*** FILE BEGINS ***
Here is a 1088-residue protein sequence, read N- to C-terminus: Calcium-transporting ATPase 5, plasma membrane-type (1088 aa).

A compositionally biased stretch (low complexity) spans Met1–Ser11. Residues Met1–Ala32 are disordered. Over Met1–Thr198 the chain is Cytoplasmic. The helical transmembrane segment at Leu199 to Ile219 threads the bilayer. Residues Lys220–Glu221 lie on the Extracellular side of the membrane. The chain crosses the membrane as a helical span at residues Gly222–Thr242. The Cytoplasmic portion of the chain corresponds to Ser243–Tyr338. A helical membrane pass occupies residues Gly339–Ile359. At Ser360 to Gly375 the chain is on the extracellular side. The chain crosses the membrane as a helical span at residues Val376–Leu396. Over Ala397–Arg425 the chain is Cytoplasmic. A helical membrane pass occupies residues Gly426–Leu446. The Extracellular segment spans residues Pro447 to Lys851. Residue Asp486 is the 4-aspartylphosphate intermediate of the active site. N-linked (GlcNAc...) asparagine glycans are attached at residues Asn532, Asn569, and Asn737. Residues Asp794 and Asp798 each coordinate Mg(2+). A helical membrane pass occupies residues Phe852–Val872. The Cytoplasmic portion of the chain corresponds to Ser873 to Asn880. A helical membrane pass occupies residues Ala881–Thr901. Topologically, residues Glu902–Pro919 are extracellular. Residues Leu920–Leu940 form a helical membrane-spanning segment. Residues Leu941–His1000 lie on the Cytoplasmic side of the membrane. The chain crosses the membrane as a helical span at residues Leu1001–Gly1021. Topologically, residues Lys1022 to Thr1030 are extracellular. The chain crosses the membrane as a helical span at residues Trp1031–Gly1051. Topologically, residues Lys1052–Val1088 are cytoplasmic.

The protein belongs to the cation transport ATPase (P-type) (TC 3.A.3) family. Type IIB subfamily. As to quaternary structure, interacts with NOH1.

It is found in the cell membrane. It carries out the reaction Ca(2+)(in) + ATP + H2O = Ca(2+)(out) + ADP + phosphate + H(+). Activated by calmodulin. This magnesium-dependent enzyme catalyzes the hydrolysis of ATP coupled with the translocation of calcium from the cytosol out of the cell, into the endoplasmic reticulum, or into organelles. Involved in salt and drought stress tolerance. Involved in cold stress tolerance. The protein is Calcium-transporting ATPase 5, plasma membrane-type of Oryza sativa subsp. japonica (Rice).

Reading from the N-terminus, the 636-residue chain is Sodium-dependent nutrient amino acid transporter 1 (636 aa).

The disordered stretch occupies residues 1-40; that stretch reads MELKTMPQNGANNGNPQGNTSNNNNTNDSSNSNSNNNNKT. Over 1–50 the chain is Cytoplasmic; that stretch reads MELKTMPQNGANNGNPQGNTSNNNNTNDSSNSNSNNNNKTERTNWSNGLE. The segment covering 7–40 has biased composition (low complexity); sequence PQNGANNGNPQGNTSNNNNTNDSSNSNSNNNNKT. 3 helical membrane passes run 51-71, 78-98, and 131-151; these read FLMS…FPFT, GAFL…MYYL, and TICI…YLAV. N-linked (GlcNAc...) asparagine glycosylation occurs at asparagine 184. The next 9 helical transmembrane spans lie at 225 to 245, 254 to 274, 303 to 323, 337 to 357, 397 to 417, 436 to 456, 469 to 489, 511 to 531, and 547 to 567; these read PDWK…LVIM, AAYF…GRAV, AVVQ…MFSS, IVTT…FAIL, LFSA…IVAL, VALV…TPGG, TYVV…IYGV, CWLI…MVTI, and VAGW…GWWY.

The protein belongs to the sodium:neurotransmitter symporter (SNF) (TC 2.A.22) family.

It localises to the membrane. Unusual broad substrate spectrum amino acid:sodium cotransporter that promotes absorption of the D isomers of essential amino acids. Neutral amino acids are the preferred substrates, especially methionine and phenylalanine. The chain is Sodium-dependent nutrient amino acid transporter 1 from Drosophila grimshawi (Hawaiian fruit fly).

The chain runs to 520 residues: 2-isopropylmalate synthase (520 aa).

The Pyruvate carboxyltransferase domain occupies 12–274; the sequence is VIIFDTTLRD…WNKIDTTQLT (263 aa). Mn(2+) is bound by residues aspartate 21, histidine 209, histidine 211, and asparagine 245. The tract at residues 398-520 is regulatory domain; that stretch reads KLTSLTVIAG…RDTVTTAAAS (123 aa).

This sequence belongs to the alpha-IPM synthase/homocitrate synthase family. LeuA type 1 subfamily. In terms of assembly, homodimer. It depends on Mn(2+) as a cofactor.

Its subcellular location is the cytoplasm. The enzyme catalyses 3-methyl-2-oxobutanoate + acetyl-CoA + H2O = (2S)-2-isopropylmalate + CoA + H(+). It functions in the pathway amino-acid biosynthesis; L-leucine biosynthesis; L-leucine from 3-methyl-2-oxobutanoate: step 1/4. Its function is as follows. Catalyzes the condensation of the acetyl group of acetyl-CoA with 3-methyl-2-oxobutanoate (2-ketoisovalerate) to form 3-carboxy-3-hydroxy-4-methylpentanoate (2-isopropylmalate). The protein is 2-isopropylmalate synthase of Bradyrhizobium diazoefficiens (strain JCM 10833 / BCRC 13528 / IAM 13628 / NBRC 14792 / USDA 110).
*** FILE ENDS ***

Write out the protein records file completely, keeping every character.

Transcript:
Here is a 1088-residue protein sequence, read N- to C-terminus: Calcium-transporting ATPase 5, plasma membrane-type (1088 aa).

A compositionally biased stretch (low complexity) spans Met1–Ser11. Residues Met1–Ala32 are disordered. Over Met1–Thr198 the chain is Cytoplasmic. The helical transmembrane segment at Leu199 to Ile219 threads the bilayer. Residues Lys220–Glu221 lie on the Extracellular side of the membrane. The chain crosses the membrane as a helical span at residues Gly222–Thr242. The Cytoplasmic portion of the chain corresponds to Ser243–Tyr338. A helical membrane pass occupies residues Gly339–Ile359. At Ser360 to Gly375 the chain is on the extracellular side. The chain crosses the membrane as a helical span at residues Val376–Leu396. Over Ala397–Arg425 the chain is Cytoplasmic. A helical membrane pass occupies residues Gly426–Leu446. The Extracellular segment spans residues Pro447 to Lys851. Residue Asp486 is the 4-aspartylphosphate intermediate of the active site. N-linked (GlcNAc...) asparagine glycans are attached at residues Asn532, Asn569, and Asn737. Residues Asp794 and Asp798 each coordinate Mg(2+). A helical membrane pass occupies residues Phe852–Val872. The Cytoplasmic portion of the chain corresponds to Ser873 to Asn880. A helical membrane pass occupies residues Ala881–Thr901. Topologically, residues Glu902–Pro919 are extracellular. Residues Leu920–Leu940 form a helical membrane-spanning segment. Residues Leu941–His1000 lie on the Cytoplasmic side of the membrane. The chain crosses the membrane as a helical span at residues Leu1001–Gly1021. Topologically, residues Lys1022 to Thr1030 are extracellular. The chain crosses the membrane as a helical span at residues Trp1031–Gly1051. Topologically, residues Lys1052–Val1088 are cytoplasmic.

The protein belongs to the cation transport ATPase (P-type) (TC 3.A.3) family. Type IIB subfamily. As to quaternary structure, interacts with NOH1.

It is found in the cell membrane. It carries out the reaction Ca(2+)(in) + ATP + H2O = Ca(2+)(out) + ADP + phosphate + H(+). Activated by calmodulin. This magnesium-dependent enzyme catalyzes the hydrolysis of ATP coupled with the translocation of calcium from the cytosol out of the cell, into the endoplasmic reticulum, or into organelles. Involved in salt and drought stress tolerance. Involved in cold stress tolerance. The protein is Calcium-transporting ATPase 5, plasma membrane-type of Oryza sativa subsp. japonica (Rice).

Reading from the N-terminus, the 636-residue chain is Sodium-dependent nutrient amino acid transporter 1 (636 aa).

The disordered stretch occupies residues 1-40; that stretch reads MELKTMPQNGANNGNPQGNTSNNNNTNDSSNSNSNNNNKT. Over 1–50 the chain is Cytoplasmic; that stretch reads MELKTMPQNGANNGNPQGNTSNNNNTNDSSNSNSNNNNKTERTNWSNGLE. The segment covering 7–40 has biased composition (low complexity); sequence PQNGANNGNPQGNTSNNNNTNDSSNSNSNNNNKT. 3 helical membrane passes run 51-71, 78-98, and 131-151; these read FLMS…FPFT, GAFL…MYYL, and TICI…YLAV. N-linked (GlcNAc...) asparagine glycosylation occurs at asparagine 184. The next 9 helical transmembrane spans lie at 225 to 245, 254 to 274, 303 to 323, 337 to 357, 397 to 417, 436 to 456, 469 to 489, 511 to 531, and 547 to 567; these read PDWK…LVIM, AAYF…GRAV, AVVQ…MFSS, IVTT…FAIL, LFSA…IVAL, VALV…TPGG, TYVV…IYGV, CWLI…MVTI, and VAGW…GWWY.

The protein belongs to the sodium:neurotransmitter symporter (SNF) (TC 2.A.22) family.

It localises to the membrane. Unusual broad substrate spectrum amino acid:sodium cotransporter that promotes absorption of the D isomers of essential amino acids. Neutral amino acids are the preferred substrates, especially methionine and phenylalanine. The chain is Sodium-dependent nutrient amino acid transporter 1 from Drosophila grimshawi (Hawaiian fruit fly).

The chain runs to 520 residues: 2-isopropylmalate synthase (520 aa).

The Pyruvate carboxyltransferase domain occupies 12–274; the sequence is VIIFDTTLRD…WNKIDTTQLT (263 aa). Mn(2+) is bound by residues aspartate 21, histidine 209, histidine 211, and asparagine 245. The tract at residues 398-520 is regulatory domain; that stretch reads KLTSLTVIAG…RDTVTTAAAS (123 aa).

This sequence belongs to the alpha-IPM synthase/homocitrate synthase family. LeuA type 1 subfamily. In terms of assembly, homodimer. It depends on Mn(2+) as a cofactor.

Its subcellular location is the cytoplasm. The enzyme catalyses 3-methyl-2-oxobutanoate + acetyl-CoA + H2O = (2S)-2-isopropylmalate + CoA + H(+). It functions in the pathway amino-acid biosynthesis; L-leucine biosynthesis; L-leucine from 3-methyl-2-oxobutanoate: step 1/4. Its function is as follows. Catalyzes the condensation of the acetyl group of acetyl-CoA with 3-methyl-2-oxobutanoate (2-ketoisovalerate) to form 3-carboxy-3-hydroxy-4-methylpentanoate (2-isopropylmalate). The protein is 2-isopropylmalate synthase of Bradyrhizobium diazoefficiens (strain JCM 10833 / BCRC 13528 / IAM 13628 / NBRC 14792 / USDA 110).